Q. Did you watch any action films to prepare for the role?
A. No, I don't really watch action movies. And I certainly
didn't watch any per se whilst we were doing this. I went home
and watched Tom and Jerry, stuff like that (laughs).
Q. Aaron's a complex character. He's doing the wrong thing
but yet we still feel a little sympathy for him..
A. Yeah. I think so. He's trying to look for help. He's not
just 'hey, I'm crazy deal with it..' He tried to say 'hey, I'm
not feeling well..' So I have some sympathy for him.
Q. Did making The Hunted change your thoughts about the military?
Would you put yourself through that kind of training for real?
A. I would for something I really believed in. I would put
myself through that if I had to, yeah. But I'm not sure if I could
be a soldier because you can't question things. I don't know if
I could because I would probably have questions.
Q. Do you question authority in other ways?
A. Not just for the hell of it, no. I mean, if I'm doing a
movie and I have a question about the script, it's not just because
I want to be a rebel, it's because I don't understand something
and it's important to understand. But it's not just for the hell
of it, I'm not just a rebel.
Q. Have you ever hunted animals yourself?
A. No, I've never hunted. I've never killed an animal. Actually,
I killed an animal by mistake, I ran over a cat.
Q. For Fear and Loathing in Las Vegas you gain weight for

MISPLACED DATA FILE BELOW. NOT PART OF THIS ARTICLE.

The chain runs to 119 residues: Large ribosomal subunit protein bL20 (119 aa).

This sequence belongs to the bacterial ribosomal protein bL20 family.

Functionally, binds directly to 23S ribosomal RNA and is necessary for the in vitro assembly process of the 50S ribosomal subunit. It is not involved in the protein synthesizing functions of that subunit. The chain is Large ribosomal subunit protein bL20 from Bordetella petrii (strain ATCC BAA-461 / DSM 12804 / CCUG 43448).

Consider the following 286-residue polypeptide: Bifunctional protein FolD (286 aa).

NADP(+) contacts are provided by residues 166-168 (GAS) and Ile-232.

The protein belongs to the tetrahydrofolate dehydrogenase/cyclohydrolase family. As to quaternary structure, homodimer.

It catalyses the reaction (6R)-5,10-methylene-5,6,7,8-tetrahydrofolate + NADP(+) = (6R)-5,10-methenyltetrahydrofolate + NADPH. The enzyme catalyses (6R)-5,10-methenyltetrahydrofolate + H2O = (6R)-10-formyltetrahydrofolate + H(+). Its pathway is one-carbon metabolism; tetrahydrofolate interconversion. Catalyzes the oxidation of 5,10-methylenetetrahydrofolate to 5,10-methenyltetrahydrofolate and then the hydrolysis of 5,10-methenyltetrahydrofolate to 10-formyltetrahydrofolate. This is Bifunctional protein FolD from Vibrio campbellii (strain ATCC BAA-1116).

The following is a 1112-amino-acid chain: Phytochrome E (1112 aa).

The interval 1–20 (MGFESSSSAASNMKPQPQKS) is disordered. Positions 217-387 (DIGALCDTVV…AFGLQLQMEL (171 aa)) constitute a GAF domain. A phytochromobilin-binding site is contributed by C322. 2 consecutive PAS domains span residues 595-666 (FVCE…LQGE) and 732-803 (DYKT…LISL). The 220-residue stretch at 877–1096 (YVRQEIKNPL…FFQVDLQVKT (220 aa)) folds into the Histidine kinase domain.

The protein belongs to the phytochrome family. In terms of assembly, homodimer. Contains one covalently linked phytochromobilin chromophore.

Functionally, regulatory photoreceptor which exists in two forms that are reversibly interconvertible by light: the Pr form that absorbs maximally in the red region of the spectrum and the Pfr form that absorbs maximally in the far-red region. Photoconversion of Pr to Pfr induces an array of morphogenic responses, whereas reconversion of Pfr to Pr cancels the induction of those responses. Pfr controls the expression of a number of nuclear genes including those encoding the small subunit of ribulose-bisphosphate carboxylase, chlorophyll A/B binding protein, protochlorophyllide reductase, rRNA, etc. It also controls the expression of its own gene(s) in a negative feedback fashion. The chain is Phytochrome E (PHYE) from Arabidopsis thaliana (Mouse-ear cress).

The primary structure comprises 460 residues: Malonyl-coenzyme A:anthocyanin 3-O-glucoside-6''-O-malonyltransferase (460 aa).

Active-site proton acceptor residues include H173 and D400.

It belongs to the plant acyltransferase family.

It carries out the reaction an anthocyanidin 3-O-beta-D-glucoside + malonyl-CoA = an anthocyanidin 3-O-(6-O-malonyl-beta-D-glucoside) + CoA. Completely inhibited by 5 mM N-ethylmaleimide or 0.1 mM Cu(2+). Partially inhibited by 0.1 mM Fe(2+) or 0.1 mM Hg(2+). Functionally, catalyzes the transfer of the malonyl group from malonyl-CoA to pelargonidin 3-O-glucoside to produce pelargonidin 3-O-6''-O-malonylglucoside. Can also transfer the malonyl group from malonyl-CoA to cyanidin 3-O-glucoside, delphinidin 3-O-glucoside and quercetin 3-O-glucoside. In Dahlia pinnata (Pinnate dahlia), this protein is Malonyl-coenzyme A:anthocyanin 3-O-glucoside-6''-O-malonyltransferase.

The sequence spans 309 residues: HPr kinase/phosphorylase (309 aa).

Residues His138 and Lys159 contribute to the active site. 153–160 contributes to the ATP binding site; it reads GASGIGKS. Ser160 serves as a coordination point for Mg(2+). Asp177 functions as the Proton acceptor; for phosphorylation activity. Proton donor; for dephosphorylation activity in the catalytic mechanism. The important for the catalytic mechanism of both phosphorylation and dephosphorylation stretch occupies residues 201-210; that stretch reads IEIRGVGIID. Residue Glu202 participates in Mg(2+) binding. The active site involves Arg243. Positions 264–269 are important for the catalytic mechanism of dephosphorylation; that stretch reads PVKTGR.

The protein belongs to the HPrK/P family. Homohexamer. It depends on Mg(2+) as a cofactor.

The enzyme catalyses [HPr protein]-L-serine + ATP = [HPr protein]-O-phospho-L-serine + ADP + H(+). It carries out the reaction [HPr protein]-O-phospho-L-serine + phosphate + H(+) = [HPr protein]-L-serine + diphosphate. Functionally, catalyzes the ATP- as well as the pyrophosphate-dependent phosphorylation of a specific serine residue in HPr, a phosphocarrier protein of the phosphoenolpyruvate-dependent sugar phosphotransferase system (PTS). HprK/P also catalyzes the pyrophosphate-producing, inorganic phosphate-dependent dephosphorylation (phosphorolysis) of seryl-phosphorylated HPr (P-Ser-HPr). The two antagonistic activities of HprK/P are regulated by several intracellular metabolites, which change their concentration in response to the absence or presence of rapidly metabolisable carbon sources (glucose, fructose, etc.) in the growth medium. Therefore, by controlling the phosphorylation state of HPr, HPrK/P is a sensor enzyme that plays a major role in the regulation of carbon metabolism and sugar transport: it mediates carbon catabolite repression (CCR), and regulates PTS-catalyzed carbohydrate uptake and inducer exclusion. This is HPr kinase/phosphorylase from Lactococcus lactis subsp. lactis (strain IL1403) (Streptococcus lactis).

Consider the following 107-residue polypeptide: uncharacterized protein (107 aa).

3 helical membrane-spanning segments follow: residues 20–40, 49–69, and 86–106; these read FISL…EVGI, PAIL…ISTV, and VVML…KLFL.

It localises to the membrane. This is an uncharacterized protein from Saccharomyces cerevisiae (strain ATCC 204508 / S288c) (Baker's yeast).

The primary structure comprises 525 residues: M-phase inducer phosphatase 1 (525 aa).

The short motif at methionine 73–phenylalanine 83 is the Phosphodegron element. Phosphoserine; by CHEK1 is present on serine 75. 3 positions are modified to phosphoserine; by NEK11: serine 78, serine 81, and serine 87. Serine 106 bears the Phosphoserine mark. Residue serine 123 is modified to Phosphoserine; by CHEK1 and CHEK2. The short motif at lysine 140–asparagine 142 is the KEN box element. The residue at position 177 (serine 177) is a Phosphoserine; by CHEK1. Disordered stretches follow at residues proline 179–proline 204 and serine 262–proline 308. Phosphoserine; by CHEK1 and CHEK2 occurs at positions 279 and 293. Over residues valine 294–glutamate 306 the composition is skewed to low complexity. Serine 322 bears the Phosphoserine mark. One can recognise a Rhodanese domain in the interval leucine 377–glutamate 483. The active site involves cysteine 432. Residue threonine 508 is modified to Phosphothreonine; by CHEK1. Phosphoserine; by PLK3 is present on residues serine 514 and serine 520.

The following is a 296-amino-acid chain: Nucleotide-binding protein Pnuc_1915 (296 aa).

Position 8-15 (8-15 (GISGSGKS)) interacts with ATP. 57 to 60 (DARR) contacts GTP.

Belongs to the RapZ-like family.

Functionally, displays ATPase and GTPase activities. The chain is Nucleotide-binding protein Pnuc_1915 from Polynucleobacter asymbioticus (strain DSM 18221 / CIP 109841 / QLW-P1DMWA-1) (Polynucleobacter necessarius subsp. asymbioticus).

the role of Dr Gonzo and you said, afterwards, that people took
you too seriously in that role. What did you mean?
A. They still do. It's like people forget that actors are
just actors. Like with Fear and Loathing in Las Vegas you gain
the weight and you know, your body hurts and you do the film.
I did it already and I don't need to go through it again. I don't
need to go in that direction again. My career went into the hole
after Fear and Loathing in Las Vegas. People in the business might
have taken what they saw literally.
I think people thought 'he got fat, he got weird. His mumbling
increased tenfold.' I was trying to do an interpretation of a
masterpiece of a book and that's what the character was - an animal.
Q. Is that why you turned down the role of Frida Kahlo's husband
in Frida, with Salma Hayek, you didn't
want to put the weight on again?
A. With Frida, I didn't refuse
the role, I didn't say 'I'm not going to do it..' What happened
was Salma called me up and I was actually doing The Hunted.
And first she asked me 'would you gain the weight to do a part
again?' And I said 'I don't think I would do that after Fear and
Loathing in Las Vegas...' So that was it.
Q. Is it true that you are going to play Che Guevara in a
biopic directed by Steven Soderbergh?
A. First of all, the story of Che is very complicated. It's
almost like War and Peace, very complicated.
A couple of writers are working on the script right now and, hopefully,
we'll have a script this year and then we will decide whether
it's good enough to be a movie. But which section of his life
do we concentrate on? That's the thing.
Steven is the producer, not necessarily as the director, and I'm
involved as a producer too, and basically, we want to see if there
is a possibility of doing a story about the man.
Q. So what's next?
A. A film called 21 Grams, with Sean Penn and Naomi Watts.
It's about a guy whose faith is put to the test and he abandons
his faith but might possibly get it back.
I haven't seen the final movie so it's hard to say what the final
product is, but it's about redemption and forgiveness.
I play a guy who had been in prison but is kind of born again
and religious, straightens up and becomes a good civilian and
then his faith is tested.